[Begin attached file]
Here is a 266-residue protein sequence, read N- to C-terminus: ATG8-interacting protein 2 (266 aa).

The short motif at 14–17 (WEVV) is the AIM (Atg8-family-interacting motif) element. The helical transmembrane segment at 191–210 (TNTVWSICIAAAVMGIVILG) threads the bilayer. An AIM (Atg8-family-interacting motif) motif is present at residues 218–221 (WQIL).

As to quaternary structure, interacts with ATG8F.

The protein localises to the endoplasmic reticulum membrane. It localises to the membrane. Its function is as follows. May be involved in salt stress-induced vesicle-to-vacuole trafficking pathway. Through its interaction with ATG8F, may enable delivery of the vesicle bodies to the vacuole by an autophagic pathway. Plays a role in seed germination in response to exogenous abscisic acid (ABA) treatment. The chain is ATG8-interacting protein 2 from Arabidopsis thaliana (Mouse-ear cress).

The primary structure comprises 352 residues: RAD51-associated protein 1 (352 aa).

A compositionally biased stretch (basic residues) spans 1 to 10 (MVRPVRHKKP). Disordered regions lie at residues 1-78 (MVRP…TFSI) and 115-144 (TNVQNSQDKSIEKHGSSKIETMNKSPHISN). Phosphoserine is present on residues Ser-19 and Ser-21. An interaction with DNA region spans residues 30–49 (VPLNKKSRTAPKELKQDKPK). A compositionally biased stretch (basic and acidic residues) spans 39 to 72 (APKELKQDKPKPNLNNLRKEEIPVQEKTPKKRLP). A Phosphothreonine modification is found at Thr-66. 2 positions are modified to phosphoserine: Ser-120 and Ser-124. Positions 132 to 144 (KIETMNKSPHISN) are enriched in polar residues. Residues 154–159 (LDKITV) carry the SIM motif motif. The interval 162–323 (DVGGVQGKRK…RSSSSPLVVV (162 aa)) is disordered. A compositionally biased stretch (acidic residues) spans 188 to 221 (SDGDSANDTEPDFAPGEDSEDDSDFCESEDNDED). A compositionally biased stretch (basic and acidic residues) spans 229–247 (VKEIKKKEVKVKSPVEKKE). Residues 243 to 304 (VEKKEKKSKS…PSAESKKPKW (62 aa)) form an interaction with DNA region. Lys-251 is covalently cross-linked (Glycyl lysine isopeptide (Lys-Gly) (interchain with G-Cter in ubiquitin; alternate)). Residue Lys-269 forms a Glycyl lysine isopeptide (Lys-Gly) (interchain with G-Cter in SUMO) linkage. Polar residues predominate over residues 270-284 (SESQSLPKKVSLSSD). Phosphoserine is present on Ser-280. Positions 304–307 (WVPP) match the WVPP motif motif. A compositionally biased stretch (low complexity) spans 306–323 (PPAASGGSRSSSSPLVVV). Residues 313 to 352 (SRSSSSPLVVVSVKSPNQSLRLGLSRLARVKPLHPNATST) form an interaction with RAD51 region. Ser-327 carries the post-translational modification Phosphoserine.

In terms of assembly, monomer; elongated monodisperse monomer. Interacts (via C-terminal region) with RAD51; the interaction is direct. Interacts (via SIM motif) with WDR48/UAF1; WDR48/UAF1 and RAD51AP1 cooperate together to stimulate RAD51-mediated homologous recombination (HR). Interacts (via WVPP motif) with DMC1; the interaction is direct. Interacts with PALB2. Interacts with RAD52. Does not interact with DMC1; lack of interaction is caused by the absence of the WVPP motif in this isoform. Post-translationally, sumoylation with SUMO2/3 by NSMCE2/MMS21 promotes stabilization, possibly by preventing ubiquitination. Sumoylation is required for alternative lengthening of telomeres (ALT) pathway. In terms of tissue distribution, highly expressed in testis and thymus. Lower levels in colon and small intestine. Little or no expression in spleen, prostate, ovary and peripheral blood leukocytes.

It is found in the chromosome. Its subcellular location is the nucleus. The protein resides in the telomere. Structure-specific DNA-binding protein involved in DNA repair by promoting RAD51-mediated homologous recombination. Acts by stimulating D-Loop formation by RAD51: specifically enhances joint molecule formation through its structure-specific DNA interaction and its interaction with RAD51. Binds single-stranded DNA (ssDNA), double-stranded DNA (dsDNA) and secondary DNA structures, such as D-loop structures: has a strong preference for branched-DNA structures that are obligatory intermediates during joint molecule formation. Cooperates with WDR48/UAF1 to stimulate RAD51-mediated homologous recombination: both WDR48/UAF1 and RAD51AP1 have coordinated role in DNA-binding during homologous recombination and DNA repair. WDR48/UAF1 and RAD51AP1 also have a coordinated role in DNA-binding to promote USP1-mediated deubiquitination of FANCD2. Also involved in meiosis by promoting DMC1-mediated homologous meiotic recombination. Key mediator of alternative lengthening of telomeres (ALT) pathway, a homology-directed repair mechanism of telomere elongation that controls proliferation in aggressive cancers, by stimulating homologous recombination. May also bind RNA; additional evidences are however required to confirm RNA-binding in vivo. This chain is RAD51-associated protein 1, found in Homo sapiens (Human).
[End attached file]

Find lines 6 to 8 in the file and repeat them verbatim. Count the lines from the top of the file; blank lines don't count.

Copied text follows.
A compositionally biased stretch (basic residues) spans 1 to 10 (MVRPVRHKKP). Disordered regions lie at residues 1-78 (MVRP…TFSI) and 115-144 (TNVQNSQDKSIEKHGSSKIETMNKSPHISN). Phosphoserine is present on residues Ser-19 and Ser-21. An interaction with DNA region spans residues 30–49 (VPLNKKSRTAPKELKQDKPK). A compositionally biased stretch (basic and acidic residues) spans 39 to 72 (APKELKQDKPKPNLNNLRKEEIPVQEKTPKKRLP). A Phosphothreonine modification is found at Thr-66. 2 positions are modified to phosphoserine: Ser-120 and Ser-124. Positions 132 to 144 (KIETMNKSPHISN) are enriched in polar residues. Residues 154–159 (LDKITV) carry the SIM motif motif. The interval 162–323 (DVGGVQGKRK…RSSSSPLVVV (162 aa)) is disordered. A compositionally biased stretch (acidic residues) spans 188 to 221 (SDGDSANDTEPDFAPGEDSEDDSDFCESEDNDED). A compositionally biased stretch (basic and acidic residues) spans 229–247 (VKEIKKKEVKVKSPVEKKE). Residues 243 to 304 (VEKKEKKSKS…PSAESKKPKW (62 aa)) form an interaction with DNA region. Lys-251 is covalently cross-linked (Glycyl lysine isopeptide (Lys-Gly) (interchain with G-Cter in ubiquitin; alternate)). Residue Lys-269 forms a Glycyl lysine isopeptide (Lys-Gly) (interchain with G-Cter in SUMO) linkage. Polar residues predominate over residues 270-284 (SESQSLPKKVSLSSD). Phosphoserine is present on Ser-280. Positions 304–307 (WVPP) match the WVPP motif motif. A compositionally biased stretch (low complexity) spans 306–323 (PPAASGGSRSSSSPLVVV). Residues 313 to 352 (SRSSSSPLVVVSVKSPNQSLRLGLSRLARVKPLHPNATST) form an interaction with RAD51 region. Ser-327 carries the post-translational modification Phosphoserine.

In terms of assembly, monomer; elongated monodisperse monomer. Interacts (via C-terminal region) with RAD51; the interaction is direct. Interacts (via SIM motif) with WDR48/UAF1; WDR48/UAF1 and RAD51AP1 cooperate together to stimulate RAD51-mediated homologous recombination (HR). Interacts (via WVPP motif) with DMC1; the interaction is direct. Interacts with PALB2. Interacts with RAD52. Does not interact with DMC1; lack of interaction is caused by the absence of the WVPP motif in this isoform. Post-translationally, sumoylation with SUMO2/3 by NSMCE2/MMS21 promotes stabilization, possibly by preventing ubiquitination. Sumoylation is required for alternative lengthening of telomeres (ALT) pathway. In terms of tissue distribution, highly expressed in testis and thymus. Lower levels in colon and small intestine. Little or no expression in spleen, prostate, ovary and peripheral blood leukocytes.

It is found in the chromosome. Its subcellular location is the nucleus. The protein resides in the telomere. Structure-specific DNA-binding protein involved in DNA repair by promoting RAD51-mediated homologous recombination. Acts by stimulating D-Loop formation by RAD51: specifically enhances joint molecule formation through its structure-specific DNA interaction and its interaction with RAD51. Binds single-stranded DNA (ssDNA), double-stranded DNA (dsDNA) and secondary DNA structures, such as D-loop structures: has a strong preference for branched-DNA structures that are obligatory intermediates during joint molecule formation. Cooperates with WDR48/UAF1 to stimulate RAD51-mediated homologous recombination: both WDR48/UAF1 and RAD51AP1 have coordinated role in DNA-binding during homologous recombination and DNA repair. WDR48/UAF1 and RAD51AP1 also have a coordinated role in DNA-binding to promote USP1-mediated deubiquitination of FANCD2. Also involved in meiosis by promoting DMC1-mediated homologous meiotic recombination. Key mediator of alternative lengthening of telomeres (ALT) pathway, a homology-directed repair mechanism of telomere elongation that controls proliferation in aggressive cancers, by stimulating homologous recombination. May also bind RNA; additional evidences are however required to confirm RNA-binding in vivo. This chain is RAD51-associated protein 1, found in Homo sapiens (Human).